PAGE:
The deep trench 116 is formed by anisotropic plasma etching, and, for silicon substrates, preferably by cryogenic etching, as disclosed by Bartha et al in "Low temperature etching of Si in high density plasma using SF6 /O2 ", Microelectronic Engineering, Vol. 27, pages 453-456, 1995, incorporated herein by reference. As, disclosed, cryogenic etching involves plasma etching silicon at temperatures of -110° C. and at pressures in the 1 Pa range using SF6 gas. The desired aspect ratio can be realized with the appropriate addition of O2 in the SF6 gas. For example, a gas ratio of O2 to SF6 of about 1:10 realizes an anisotropically etched trench with depths of over 150 micrometers. The specific etch characteristics are influenced by the pattern density of the wafer to be etched. Hence, appropriate adjustments are needed with changes in pattern designs.
With continued reference to FIG. 3, after the deep trench 116 is formed, it is lined with a polish stop material 118. The lining 118 preferably coats the entire interior surface of the trench, including the bottom surface 130 of the trench 116. A substantially uniform trench lining 118 can be achieved in the temperature range of about of 600°-900° C. when depositing Si3 N4 with a chemical vapor deposition (CVD) technique. Other materials (mainly nitrides, carbides or certain oxides) can also be used. Also, FIG. 3 shows polish stop material 118 on the active surface 104, so as to serve as a mask for subsequent device processing, if desired. The thickness of the lining is preferably thicker than 2000 Å.
After the deep trench 116 is lined with a suitable polish stop material 118, the remaining space of the deep trench 116 is filled or closed off. The closing off of the deep trench 116 is preferably performed by filling the deep trench 116 with a suitable material 140 as shown. However, the deep trench 116 need not be entirely filled as long as the opening 122 near the active surface 104 is blocked to form a nearly planar surface with the active surface 104. Suitable filling materials preferably include materials capable of withstanding further semiconductor processing conditions and having: 1) etch properties dissimilar to that of the semiconductor substrate 102 and; 2) a coefficient of thermal expansion preferably similar to that of the semiconductor substrate 102. For example, if the semiconductor substrate 102 is silicon, suitable materials for closing off the deep trench 116 generally include polycrystalline or amorphous silicon and most dielectrics, for example, silicon dioxide, borosilicate glass (BSG), and borophosphosilicate glass (BPSG).
Next, returning to FIG. 2A, the semiconductor substrate 102 is further processed so as to fabricate integrated circuit devices generally indicated at 126 within the active area 124 defined by the deep trenches 116. The fabrication methods may vary with the type of integrated circuit devices desired, for example, bipolar, CMOS, biCMOS etc. While the type of integrated circuit technology and, therefore, the fabrication method, is one of design choice, as was noted above, the choice of material for closing off the deep trenches 116 depends upon the subsequent device fabrication method used. For example, many CMOS processes raise the temperature of the substrate to as high as 700° C., and use a variety of etchants such as CHF3, CF4, BF3, etc. In such a case, the material used to close off the deep trench should preferably be capable of withstanding the thermal and chemical requirements of the CMOS process without degrading substantially, for example, polycrystalline silicon. Alternatively, the additional film layers used in the subsequent device fabrication method can also serve as additional capping material over material 140, thereby relaxing the requirements placed on material 140.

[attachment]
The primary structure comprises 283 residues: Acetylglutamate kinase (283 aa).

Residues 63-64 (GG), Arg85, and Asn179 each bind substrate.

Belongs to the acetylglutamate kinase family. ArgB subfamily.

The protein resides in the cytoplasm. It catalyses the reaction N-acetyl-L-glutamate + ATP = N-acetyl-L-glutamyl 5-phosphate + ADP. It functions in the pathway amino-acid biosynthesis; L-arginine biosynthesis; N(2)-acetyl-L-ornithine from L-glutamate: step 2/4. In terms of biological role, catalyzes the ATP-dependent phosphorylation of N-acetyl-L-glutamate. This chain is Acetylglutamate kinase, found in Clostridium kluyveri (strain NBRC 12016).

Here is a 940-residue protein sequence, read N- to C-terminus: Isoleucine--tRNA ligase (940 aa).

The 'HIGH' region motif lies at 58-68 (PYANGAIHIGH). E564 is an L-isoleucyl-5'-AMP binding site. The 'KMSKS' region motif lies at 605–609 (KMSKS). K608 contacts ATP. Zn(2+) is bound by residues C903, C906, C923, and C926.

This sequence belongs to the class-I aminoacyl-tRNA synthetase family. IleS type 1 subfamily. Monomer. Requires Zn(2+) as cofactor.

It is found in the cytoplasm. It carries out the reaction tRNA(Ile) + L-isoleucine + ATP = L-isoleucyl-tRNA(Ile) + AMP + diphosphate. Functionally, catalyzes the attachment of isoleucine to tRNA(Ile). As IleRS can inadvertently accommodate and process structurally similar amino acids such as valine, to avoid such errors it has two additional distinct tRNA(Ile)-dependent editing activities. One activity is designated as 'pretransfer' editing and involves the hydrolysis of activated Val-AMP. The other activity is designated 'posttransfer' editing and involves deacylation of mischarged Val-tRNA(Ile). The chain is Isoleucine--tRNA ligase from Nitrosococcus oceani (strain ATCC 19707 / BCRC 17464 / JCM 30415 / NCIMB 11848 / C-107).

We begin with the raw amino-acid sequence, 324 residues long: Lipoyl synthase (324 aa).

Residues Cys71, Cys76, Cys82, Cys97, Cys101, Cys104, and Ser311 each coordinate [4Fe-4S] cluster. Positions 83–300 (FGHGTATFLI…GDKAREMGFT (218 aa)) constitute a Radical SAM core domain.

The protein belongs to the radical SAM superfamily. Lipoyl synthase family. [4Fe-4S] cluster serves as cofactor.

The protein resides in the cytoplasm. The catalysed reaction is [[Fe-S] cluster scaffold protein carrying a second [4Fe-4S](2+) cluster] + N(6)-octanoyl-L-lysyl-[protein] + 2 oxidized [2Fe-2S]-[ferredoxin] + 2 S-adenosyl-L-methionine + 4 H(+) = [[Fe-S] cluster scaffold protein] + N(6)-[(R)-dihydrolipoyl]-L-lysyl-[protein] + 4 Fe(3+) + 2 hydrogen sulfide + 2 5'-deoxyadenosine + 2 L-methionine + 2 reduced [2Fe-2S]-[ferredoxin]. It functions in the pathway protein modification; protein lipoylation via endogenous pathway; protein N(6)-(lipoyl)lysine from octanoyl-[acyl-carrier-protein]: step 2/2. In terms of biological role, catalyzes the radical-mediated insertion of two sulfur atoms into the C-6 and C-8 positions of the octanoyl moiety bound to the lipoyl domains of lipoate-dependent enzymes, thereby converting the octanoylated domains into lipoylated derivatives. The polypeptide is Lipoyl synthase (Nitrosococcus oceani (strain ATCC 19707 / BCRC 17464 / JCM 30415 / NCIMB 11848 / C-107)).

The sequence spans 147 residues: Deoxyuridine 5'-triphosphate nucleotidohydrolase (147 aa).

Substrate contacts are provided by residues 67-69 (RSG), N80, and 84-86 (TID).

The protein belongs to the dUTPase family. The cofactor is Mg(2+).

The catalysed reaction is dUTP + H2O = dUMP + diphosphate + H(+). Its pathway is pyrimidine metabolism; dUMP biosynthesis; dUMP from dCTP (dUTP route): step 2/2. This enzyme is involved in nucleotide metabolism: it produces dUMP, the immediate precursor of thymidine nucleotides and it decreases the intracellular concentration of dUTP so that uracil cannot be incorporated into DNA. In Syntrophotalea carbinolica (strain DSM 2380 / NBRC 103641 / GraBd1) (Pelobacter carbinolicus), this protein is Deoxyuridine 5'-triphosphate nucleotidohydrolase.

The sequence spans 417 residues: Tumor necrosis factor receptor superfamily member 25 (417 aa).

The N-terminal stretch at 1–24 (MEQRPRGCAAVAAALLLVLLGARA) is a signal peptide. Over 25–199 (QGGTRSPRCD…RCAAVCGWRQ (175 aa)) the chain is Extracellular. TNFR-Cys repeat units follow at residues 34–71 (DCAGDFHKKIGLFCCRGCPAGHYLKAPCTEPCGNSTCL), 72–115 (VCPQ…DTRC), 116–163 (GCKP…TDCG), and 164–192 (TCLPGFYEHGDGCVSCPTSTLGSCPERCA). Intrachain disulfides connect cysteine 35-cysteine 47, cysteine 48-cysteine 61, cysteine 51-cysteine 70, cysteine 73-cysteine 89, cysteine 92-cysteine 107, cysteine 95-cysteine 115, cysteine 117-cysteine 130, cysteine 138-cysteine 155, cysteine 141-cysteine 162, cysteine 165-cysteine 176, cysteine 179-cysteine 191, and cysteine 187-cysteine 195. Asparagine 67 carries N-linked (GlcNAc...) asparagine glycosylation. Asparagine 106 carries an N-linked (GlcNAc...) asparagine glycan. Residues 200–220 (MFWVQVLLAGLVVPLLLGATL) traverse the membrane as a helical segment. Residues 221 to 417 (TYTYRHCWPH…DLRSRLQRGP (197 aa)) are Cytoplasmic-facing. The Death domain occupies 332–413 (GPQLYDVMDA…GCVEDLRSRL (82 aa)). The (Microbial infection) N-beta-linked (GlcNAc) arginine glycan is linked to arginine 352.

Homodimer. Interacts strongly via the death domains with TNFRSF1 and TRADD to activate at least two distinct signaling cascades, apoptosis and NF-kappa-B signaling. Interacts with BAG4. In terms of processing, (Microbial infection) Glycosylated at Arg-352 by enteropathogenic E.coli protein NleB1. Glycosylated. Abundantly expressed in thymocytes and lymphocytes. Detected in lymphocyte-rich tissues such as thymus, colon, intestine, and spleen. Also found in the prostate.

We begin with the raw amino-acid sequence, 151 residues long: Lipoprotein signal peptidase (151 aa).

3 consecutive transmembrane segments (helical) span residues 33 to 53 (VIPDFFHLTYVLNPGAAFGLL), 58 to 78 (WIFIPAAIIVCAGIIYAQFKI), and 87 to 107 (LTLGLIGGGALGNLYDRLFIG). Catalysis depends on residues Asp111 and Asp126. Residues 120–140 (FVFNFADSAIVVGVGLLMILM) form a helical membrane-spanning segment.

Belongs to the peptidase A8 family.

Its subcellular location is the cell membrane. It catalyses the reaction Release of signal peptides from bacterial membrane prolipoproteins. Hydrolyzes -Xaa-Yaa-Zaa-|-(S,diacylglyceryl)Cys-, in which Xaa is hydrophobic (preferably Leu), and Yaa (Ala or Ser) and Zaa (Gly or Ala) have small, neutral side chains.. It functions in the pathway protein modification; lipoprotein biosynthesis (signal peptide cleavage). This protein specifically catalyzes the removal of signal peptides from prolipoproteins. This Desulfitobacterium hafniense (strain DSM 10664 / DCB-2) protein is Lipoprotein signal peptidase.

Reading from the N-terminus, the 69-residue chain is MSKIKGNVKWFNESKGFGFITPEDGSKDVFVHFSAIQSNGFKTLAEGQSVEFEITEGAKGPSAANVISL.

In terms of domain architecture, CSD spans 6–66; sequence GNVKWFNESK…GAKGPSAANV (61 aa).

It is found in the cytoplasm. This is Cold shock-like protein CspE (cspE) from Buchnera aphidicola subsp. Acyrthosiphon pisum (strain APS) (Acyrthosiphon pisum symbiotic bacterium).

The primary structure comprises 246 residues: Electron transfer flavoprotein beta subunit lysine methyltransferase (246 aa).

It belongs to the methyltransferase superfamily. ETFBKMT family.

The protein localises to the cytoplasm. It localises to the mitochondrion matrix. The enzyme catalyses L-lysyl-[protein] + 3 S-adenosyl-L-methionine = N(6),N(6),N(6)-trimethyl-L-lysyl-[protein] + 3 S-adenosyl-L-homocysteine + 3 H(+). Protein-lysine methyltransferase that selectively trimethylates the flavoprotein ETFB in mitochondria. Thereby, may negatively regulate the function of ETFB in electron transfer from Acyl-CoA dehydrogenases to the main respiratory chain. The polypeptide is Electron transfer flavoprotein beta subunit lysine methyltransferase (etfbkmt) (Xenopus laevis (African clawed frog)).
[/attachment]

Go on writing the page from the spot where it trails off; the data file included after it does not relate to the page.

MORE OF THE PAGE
With continued reference to FIG. 2A , after devices 126 have been formed in the active areas 124, local metallization is provided. Conventional metallization techniques may be used. A first metallization layer 110a is deposited over the active areas 124 to selectively form connections between devices 126 within the same active area 124. Preferably, additional metal layers 110b, sufficient for enabling the testing of the finished semiconductor die unit (not shown), are also deposited at this step. Such testing preferably provides the ability to screen out defective semiconductor die units after testing and prior to incorporating them into a larger package, thereby enhancing overall yield of the ultimate assembly.
With reference to FIG. 2B, after local metallization and testing, the active surface 104 of the semiconductor substrate 102 is coated with a protective layer 128 to shield the active areas 124 during further processing. The protective layer 128 preferably comprises one of many polymers (for example, polyimide), which are readily applied, are surface conformal, have adequate thickness (˜1-5 μm), and can withstand subsequent processes.